Nepal opposes Russian invasion of UkrainePrinciples of sovereignty and territorial integrity must be fully respected: Foreign Ministry.
After Russian President Vladimir Putin authorised a military operation in eastern Ukraine on Thursday, Nepal has called on all parties concerned to exercise maximum restraint not to escalate tensions.
“The Government of Nepal has been closely following the developments in Ukraine,” the Ministry of Foreign Affairs said in a statement. “As a member of the United Nations, Nepal views that the principles of sovereignty and territorial integrity as enshrined in the UN charter are sacrosanct and must be fully respected by all member states.”
According to the statement, recognition of Ukraine's Donetsk and Luhansk regions as independent entities goes contrary to the provisions of the UN charter.
“Nepal opposes any use of force against a sovereign country in any circumstance and believes in peaceful resolution of disputes through diplomacy and dialogue,” the Foreign Ministry said.
Putin authorised a military operation in eastern Ukraine in what appeared to be the start of war in Europe over Russia’s demands for an end to NATO’s eastward expansion.
Reuters reported that Russian forces fired missiles at several Ukrainian cities and landed troops on its south coast, after Putin authorised what he called a special military operation in the east.
Nepal’s position this time is strikingly different from that of either India or China, two giant neighbours between which it is sandwiched.
While India has decided to sit on the fence, China has criticised the West.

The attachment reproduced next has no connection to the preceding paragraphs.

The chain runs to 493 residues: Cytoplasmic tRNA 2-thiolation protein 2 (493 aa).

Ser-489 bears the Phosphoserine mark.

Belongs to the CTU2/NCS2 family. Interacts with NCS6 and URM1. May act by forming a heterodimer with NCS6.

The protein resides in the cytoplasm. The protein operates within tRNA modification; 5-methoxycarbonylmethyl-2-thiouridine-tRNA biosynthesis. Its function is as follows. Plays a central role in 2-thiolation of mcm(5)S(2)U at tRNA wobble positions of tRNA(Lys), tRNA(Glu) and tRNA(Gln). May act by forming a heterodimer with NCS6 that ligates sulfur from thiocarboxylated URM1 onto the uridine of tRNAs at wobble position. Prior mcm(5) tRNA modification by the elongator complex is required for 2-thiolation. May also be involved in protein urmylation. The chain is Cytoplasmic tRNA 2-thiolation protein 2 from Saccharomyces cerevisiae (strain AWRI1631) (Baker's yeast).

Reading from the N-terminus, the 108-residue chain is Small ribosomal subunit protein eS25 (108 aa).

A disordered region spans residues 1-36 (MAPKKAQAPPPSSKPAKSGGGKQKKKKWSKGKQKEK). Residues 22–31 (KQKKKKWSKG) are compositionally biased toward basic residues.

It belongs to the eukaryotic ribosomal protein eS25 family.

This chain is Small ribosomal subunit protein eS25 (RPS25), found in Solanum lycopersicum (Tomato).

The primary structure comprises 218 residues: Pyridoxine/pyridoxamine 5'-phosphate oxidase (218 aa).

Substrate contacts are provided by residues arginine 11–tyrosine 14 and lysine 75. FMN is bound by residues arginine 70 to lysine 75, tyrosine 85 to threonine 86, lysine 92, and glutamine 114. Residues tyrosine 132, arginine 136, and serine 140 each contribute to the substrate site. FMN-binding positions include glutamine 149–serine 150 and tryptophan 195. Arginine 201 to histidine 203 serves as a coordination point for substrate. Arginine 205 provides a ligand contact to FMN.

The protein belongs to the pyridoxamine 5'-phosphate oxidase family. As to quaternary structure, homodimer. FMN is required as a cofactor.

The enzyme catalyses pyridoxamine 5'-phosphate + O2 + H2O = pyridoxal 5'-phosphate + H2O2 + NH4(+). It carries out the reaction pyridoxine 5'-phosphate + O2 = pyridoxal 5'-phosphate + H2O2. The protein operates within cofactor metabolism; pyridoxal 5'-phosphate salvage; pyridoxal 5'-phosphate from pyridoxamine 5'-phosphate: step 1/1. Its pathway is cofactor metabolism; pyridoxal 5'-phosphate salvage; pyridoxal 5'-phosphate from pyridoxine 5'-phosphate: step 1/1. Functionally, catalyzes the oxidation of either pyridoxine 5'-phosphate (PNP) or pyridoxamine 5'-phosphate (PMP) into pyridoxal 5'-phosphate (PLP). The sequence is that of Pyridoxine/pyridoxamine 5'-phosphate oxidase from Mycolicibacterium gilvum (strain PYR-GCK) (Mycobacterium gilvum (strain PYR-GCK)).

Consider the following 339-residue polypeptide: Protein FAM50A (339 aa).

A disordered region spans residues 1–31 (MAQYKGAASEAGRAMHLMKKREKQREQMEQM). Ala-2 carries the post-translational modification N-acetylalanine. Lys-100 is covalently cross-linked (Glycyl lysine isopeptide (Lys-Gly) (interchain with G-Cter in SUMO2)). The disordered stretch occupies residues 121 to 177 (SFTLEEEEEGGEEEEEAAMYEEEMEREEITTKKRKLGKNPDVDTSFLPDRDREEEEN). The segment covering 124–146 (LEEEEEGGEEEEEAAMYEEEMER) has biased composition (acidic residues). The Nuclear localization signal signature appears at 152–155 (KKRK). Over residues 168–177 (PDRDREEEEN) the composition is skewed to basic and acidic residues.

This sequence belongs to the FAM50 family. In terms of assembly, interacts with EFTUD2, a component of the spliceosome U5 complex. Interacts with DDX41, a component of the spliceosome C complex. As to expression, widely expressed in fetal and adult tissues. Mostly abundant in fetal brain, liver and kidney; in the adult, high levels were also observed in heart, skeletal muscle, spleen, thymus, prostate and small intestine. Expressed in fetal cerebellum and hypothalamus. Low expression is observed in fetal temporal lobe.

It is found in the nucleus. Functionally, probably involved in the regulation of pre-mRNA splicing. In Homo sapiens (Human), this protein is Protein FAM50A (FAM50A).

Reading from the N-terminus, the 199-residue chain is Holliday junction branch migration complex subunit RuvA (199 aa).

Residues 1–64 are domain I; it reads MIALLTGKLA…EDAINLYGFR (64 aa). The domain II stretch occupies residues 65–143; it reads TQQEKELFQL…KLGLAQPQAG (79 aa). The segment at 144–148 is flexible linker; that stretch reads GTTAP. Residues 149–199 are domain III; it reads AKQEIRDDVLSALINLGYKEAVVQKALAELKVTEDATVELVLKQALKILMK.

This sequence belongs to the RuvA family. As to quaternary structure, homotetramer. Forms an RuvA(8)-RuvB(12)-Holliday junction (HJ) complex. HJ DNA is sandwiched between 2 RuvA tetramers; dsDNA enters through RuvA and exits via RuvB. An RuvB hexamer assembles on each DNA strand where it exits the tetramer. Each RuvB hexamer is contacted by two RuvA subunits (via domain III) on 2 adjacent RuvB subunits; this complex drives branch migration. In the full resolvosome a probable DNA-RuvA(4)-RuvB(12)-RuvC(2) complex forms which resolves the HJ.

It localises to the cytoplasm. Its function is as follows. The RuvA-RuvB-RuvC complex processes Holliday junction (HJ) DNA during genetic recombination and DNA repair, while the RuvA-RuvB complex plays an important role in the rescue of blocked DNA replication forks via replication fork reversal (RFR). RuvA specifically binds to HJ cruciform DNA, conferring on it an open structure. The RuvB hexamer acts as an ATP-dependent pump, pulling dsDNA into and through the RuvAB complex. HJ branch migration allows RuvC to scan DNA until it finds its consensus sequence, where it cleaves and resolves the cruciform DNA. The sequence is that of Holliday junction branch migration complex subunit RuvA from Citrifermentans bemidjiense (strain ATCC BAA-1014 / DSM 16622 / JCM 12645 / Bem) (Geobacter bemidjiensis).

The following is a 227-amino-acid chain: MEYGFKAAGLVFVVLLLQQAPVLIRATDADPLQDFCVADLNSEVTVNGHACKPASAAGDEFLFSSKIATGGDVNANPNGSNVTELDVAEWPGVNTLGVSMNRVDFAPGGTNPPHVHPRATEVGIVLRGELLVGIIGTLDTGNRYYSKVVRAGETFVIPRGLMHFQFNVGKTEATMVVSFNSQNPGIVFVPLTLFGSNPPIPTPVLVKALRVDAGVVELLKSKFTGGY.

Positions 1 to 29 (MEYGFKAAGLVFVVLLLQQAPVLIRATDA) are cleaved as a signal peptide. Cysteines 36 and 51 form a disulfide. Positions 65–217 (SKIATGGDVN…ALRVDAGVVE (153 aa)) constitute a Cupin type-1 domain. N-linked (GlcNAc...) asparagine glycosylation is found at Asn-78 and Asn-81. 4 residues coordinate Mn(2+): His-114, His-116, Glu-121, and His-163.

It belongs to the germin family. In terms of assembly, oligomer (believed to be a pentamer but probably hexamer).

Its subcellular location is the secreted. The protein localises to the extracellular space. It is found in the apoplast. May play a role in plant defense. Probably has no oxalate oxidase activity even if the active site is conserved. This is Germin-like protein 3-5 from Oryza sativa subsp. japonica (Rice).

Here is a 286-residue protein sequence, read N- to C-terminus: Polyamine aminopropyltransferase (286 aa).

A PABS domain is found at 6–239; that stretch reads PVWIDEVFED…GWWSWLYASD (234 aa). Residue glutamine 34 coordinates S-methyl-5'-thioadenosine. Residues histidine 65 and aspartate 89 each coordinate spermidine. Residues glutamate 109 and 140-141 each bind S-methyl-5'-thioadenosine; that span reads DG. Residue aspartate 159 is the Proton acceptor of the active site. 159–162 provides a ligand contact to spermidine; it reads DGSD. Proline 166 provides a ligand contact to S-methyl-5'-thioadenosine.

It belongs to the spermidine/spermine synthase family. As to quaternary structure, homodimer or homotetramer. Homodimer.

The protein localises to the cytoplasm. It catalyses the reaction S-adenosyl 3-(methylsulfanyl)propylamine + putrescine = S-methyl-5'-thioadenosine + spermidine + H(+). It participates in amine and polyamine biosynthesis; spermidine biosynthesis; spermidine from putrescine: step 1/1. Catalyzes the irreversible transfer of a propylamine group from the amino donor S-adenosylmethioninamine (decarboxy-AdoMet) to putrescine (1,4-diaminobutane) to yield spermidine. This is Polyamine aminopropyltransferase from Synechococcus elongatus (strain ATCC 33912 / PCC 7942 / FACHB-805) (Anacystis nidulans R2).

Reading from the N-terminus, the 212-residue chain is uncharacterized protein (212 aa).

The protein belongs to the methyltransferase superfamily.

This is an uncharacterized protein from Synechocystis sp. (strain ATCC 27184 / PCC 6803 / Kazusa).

Moscow has welcomed India’s “unbiased stand” on the Ukraine issue and said on Wednesday that it didn’t want New Delhi to “choose partners”.
Beijing has not explicitly endorsed Moscow’s moves but has recognised what it calls Russia’s legitimate security concerns.
On Thursday, according to Reuters, China rejected calling Russia’s moves on Ukraine an “invasion” and urged all sides to exercise restraint, even as it advised its citizens there to stay home or at least take the precaution of displaying a Chinese flag if they needed to drive anywhere.
“China is closely monitoring the latest situation. We call on all sides to exercise restraint to prevent the situation from getting out of control,” said Hua Chunying, spokesperson for China’s Foreign Ministry.
Kathmandu this time, however, has chosen to make a straightforward position, eight years after it decided to abstain from voting on the UN resolution on Crimea annexation in 2014.
Condemnations have poured in from around the world after the Russian invasion of Ukraine.
US President Joe Biden condemned Russia for an “unprovoked and unjustified attack” on Ukraine while promising that his country and its allies “will hold Russia accountable”.
United Nations Secretary-General Antonio Guterres condemned Russia’s actions, telling Putin to “bring your troops back to Russia”.
“In the name of humanity, do not allow a war to start in Europe which could be worst war since the beginning of the century with consequences not only devastating for Ukraine, not only tragic for the Russian Federation but with an impact cannot even foresee,” said Guetrres.